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Raw Materials

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Stipa Tenacissima - esparto grass from Spain and North AfricaDalmore paper en route to the customer Originally paper was made from cotton and linen rags, but such was the demand, that papermakers constantly sought alternative raw materials.

In about 1840 ground wood pulp was introduced. Its poor quality restricted its use to the lowest grades of paper.

High pressure water used to extract china clay<br /> Image supplied courtesy of Imerys Minerals LtdOpen cast extraction of china clay<br /> Image courtesy of Imerys Minerals LtdThis was followed by esparto grass, from North Africa in 1860, brought back as ballast in the coal ships. Esparto was to become the principal raw material for high quality papers for over 100 years.

Then came chemical wood pulp in about 1870, but initially the quality was poor. With the rising costs and scarcity of esparto, chemical wood pulp was to become the principle raw material.

Esparto Pulpinglink to more Raw Materials images China clay from Cornwall was used to improve the printing qualities of the paper. Up to 25% was used in imitation art paper. Chemicals including, caustic soda, bleaching powder, dyes and alum became available from a fast developing chemical industry, at a price that made pulping esparto and wood economic.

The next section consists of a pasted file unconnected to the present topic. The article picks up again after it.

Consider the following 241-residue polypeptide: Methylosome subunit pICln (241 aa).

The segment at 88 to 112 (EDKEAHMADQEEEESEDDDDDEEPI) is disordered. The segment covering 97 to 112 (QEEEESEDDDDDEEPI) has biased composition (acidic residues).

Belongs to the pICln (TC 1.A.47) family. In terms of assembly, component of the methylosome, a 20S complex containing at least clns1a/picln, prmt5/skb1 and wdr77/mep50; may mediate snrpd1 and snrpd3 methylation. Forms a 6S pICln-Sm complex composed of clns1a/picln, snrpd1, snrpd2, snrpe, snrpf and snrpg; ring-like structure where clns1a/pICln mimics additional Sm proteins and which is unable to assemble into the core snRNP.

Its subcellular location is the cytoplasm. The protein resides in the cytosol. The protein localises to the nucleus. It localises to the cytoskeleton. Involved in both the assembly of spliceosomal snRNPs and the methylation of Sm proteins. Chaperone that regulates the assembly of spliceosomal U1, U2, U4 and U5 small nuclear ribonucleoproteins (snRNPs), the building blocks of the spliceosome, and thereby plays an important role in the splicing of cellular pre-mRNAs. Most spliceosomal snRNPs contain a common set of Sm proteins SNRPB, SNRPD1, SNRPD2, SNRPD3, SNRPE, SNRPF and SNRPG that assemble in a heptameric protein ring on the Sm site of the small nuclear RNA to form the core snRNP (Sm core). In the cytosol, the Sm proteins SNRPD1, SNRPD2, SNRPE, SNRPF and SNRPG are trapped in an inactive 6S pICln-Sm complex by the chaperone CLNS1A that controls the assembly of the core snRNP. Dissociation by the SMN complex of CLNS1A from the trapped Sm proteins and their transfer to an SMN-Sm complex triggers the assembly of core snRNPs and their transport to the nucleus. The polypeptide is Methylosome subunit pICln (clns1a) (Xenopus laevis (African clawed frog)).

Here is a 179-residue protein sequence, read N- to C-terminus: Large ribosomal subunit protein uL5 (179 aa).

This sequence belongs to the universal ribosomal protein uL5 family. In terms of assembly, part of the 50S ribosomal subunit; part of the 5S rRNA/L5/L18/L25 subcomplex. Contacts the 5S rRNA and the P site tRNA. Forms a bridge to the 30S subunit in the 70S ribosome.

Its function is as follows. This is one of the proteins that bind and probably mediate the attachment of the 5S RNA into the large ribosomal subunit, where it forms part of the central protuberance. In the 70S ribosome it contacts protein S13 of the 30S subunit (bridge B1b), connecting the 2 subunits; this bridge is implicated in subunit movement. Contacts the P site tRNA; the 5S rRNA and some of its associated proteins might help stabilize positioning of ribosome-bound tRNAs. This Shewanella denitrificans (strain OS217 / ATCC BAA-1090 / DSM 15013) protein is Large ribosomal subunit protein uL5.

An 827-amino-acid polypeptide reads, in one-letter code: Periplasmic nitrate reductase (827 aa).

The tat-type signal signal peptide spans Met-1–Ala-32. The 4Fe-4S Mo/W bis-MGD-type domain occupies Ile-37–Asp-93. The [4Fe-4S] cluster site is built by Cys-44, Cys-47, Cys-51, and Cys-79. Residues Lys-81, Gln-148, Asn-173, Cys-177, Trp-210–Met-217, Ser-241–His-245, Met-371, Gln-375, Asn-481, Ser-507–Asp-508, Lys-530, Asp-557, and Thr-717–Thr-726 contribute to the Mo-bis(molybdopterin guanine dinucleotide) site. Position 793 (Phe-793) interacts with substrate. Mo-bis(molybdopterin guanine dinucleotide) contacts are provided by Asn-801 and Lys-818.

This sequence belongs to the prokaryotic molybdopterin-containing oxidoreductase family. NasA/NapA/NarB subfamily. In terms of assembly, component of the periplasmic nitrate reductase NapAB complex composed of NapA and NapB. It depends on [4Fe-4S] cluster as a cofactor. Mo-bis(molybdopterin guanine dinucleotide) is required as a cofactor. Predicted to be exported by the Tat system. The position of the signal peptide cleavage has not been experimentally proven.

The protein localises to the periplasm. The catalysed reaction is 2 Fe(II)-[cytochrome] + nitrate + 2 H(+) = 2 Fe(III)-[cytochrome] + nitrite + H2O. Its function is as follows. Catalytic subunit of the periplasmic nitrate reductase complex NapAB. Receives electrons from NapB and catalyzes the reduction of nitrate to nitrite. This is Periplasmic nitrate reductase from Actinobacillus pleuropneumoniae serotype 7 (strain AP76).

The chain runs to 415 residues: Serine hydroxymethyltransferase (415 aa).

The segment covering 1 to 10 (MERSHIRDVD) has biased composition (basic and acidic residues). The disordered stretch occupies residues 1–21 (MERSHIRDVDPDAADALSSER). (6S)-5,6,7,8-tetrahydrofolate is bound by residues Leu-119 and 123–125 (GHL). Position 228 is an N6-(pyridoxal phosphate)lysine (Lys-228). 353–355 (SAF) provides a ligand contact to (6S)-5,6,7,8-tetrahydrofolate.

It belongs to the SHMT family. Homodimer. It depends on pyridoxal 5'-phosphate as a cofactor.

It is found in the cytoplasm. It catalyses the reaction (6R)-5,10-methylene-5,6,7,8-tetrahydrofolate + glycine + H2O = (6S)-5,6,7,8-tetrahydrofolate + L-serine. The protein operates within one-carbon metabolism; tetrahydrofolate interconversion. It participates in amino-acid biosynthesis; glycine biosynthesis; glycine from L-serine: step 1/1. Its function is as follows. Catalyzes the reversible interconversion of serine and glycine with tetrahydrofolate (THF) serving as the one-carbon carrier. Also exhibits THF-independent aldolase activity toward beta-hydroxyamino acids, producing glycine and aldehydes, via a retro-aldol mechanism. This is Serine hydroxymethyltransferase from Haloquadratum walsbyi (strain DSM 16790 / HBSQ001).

The first mills used waterpower only, but as production increased, the additional energy came from coal. Steam was also required for the drying of paper and in the pulping of esparto.


For every ton of paper produced, three tons of coals and two tons of raw materials were required. In 1866, Valleyfield received or dispatched 300 tons every week, all by horse and cart, before the railway arrived in 1873.

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Danny McClure who worked in Inveresk Mill 1958 - 1962 and Valleyfield Mill 1970 - 1975 speaks about sources of raw materials
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Danny McClure talks about the transport of raw materials

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